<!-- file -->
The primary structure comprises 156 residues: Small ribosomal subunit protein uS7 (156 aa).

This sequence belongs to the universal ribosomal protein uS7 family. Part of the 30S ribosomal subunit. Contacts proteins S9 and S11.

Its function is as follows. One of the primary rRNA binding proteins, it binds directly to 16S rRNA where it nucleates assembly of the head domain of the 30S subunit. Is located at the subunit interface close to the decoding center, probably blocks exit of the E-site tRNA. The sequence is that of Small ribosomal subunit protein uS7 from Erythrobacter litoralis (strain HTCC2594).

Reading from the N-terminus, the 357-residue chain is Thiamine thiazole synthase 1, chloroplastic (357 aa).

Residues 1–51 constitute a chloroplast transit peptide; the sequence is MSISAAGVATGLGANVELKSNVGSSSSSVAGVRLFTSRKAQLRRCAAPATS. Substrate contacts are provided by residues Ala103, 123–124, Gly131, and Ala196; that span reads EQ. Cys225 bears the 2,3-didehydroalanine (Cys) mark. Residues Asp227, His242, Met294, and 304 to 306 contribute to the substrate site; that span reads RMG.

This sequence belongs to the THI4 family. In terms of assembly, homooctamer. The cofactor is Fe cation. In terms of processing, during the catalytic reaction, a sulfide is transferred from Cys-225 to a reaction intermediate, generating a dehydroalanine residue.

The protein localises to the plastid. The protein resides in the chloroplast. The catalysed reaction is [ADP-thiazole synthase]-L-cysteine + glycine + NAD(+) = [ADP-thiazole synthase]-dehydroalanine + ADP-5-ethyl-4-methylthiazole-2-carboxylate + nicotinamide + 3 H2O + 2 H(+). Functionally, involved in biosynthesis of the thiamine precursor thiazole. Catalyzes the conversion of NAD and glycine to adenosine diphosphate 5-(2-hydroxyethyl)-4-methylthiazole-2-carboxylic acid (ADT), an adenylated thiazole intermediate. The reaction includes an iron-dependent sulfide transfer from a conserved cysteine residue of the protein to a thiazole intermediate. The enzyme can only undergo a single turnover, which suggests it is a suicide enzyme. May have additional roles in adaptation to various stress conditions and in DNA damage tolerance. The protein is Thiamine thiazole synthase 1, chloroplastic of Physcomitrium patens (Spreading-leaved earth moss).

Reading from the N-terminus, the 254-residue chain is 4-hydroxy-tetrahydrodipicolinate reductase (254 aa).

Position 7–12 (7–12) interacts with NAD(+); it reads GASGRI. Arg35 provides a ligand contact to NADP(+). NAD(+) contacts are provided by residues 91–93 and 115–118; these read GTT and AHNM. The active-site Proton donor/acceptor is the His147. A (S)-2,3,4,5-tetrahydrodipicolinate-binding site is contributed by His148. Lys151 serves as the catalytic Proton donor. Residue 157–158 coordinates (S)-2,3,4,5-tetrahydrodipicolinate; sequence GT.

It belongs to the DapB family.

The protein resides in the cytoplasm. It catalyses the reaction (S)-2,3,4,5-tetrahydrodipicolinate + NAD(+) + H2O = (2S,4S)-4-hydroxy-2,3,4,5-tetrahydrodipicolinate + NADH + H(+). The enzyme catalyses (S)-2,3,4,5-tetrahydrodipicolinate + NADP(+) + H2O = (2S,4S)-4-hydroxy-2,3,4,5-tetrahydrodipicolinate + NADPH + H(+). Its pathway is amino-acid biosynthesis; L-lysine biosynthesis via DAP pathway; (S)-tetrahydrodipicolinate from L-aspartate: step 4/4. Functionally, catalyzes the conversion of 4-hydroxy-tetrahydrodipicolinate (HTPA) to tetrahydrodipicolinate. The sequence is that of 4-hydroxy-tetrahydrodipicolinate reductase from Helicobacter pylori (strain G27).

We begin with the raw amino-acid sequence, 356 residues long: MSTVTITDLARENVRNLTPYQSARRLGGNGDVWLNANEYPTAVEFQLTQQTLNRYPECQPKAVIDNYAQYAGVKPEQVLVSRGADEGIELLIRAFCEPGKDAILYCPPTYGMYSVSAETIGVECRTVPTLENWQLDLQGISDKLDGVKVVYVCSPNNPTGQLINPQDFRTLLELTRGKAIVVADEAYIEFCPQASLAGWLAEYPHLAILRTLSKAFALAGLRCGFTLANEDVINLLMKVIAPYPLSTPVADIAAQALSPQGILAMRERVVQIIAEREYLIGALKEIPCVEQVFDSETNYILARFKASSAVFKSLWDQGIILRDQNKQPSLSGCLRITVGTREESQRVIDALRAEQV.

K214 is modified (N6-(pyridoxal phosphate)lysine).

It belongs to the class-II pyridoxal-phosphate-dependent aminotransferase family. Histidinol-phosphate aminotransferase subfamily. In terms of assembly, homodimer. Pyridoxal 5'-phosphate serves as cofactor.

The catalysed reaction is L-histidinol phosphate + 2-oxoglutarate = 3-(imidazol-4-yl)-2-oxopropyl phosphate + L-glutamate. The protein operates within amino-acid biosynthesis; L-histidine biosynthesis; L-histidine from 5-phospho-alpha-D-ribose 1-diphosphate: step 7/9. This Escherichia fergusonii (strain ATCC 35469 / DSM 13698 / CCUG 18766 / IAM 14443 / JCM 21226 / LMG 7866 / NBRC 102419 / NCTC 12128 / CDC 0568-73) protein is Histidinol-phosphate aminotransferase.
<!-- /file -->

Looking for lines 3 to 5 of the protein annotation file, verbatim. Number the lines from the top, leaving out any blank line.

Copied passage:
Its function is as follows. One of the primary rRNA binding proteins, it binds directly to 16S rRNA where it nucleates assembly of the head domain of the 30S subunit. Is located at the subunit interface close to the decoding center, probably blocks exit of the E-site tRNA. The sequence is that of Small ribosomal subunit protein uS7 from Erythrobacter litoralis (strain HTCC2594).

Reading from the N-terminus, the 357-residue chain is Thiamine thiazole synthase 1, chloroplastic (357 aa).

Residues 1–51 constitute a chloroplast transit peptide; the sequence is MSISAAGVATGLGANVELKSNVGSSSSSVAGVRLFTSRKAQLRRCAAPATS. Substrate contacts are provided by residues Ala103, 123–124, Gly131, and Ala196; that span reads EQ. Cys225 bears the 2,3-didehydroalanine (Cys) mark. Residues Asp227, His242, Met294, and 304 to 306 contribute to the substrate site; that span reads RMG.